In Europe, you can always try to validate your plan against Eurocontrol’s route validator (go to the Network Operations Portal, scroll down to “Flight Planning” in the right-hand column, click on “Free Text Editor”, paste your flight plan string into the “FPL Data” field, press “Validate”, and see if it gives you any errors - if it does, look up the referenced error, more often than not a specific restriction in the Route Availability Document, build a new plan with that restriction in mind, and repeat the process until there are no more errors) - once you have validated a route without errors you can be 99.9% sure that your route will be fine on VATSIM.

It is also worth mentioning that actual reroutes on the network are often the result of pilots not briefing basic restrictions for their departure (e.g. certain departure fixes may only be available for certain type of aircraft or flights to certain destinations), activity of restricted airspaces (not always something you can plan for, though certainly worth trying to do and technically also required by the CoC), or just egregiously wrong routings (e.g. a route made up partly or even entirely of directs in airspaces where planning along airways is required), so these are things you might want to look into if you regularly encouter reroutes.
However, it is somewhat hard to know which restrictions are actually enforced on the network as this can vary greatly between different vACCs, controllers, and even the individual staffing and traffic situations, but you can try to find pilot briefing material for the vACCs managing the airspaces/airports you want to fly in/at and see if they provide any additional flight planning guidance.

And just on the off-chance that there may be a misunderstanding of what a route amendment is: if ATC tells you to proceed direct to one or multiple fixes (e.g. “proceed to MTR” or “proceed to DF401, thereafter DF416”), this is almost always a shortcut along your route and thus shouldn’t be taken as an indication that you planned an incorrect route. Additionally, getting a different SID or STAR than what you planned for also doesn’t necessarily indicate faulty route planning on your part as these procedures will usually be assigned based on the current operating concept of the airport, traffic levels, etc. and in many places you don’t even file them, though where filing a SID/STAR is required you should do so and pay attention to situations in which filing a specific SID/STAR may be mandatory for you or in which you are not allowed to file a specific SID/STAR in your flight plan. Even when routed to/via points that were not originally part of your planned route, it doesn’t necessarily indicate any error on your part and may just as well be a shortcut or a way for ATC to ensure the required separation, spacing, and compliance with procedures.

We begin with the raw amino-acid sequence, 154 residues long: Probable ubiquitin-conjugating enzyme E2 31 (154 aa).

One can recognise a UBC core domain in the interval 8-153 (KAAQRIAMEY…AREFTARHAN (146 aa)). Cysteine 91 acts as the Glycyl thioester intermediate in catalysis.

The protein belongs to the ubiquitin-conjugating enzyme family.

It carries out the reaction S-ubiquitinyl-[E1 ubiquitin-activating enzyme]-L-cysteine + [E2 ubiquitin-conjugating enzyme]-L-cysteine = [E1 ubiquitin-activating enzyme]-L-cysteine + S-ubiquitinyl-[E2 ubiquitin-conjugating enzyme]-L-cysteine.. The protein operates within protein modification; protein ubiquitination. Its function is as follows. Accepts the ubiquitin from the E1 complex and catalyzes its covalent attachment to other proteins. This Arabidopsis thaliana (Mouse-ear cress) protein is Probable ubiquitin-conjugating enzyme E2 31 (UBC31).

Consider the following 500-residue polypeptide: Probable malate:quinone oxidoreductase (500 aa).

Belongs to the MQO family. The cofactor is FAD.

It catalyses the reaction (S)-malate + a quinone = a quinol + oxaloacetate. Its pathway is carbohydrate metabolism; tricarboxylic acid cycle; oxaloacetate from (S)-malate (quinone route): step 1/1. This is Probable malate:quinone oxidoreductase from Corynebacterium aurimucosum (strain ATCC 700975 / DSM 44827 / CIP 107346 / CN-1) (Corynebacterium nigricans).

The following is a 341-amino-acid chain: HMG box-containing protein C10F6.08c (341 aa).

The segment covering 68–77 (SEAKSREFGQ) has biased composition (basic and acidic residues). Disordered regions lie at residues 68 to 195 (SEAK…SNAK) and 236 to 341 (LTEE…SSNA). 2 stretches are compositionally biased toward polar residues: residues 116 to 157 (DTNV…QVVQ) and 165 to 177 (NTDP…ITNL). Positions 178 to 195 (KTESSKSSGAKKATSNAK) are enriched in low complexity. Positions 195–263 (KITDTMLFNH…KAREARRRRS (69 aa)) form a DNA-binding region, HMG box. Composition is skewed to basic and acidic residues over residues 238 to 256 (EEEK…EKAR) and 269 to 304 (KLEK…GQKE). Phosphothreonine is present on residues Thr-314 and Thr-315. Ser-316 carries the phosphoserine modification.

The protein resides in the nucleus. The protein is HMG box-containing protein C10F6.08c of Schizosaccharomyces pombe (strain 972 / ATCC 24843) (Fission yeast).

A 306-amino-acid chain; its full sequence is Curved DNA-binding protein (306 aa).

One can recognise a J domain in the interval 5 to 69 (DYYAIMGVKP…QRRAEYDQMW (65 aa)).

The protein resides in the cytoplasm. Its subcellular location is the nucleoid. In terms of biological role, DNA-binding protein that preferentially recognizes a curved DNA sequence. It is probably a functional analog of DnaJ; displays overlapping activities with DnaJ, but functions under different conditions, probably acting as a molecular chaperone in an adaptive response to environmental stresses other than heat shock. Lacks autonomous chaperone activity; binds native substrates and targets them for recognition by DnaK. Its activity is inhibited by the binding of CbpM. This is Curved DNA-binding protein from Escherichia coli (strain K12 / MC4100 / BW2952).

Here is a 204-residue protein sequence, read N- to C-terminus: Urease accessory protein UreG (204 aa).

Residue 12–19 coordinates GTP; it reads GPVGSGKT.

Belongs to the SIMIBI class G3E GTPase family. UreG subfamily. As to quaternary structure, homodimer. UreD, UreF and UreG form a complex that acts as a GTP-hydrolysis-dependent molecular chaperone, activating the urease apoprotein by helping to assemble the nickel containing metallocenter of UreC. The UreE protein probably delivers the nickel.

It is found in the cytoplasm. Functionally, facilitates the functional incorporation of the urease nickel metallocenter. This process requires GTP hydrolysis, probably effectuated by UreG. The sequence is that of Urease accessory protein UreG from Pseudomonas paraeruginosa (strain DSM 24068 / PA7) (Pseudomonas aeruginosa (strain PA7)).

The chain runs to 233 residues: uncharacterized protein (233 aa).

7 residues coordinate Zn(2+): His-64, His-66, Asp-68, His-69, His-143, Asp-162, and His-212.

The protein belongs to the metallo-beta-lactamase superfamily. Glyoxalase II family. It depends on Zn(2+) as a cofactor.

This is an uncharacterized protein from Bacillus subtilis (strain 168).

And ultimately, reroutes are not an uncommon occurrence even in real world aviation (though depending on where you are, a reroute may be prevented by flight plan filing systems that don’t accept invalid flight plans in the first place, but this is not something VATSIM simulates, at least for the time being), so getting a reroute every now and then should not cause you any concern. :wink: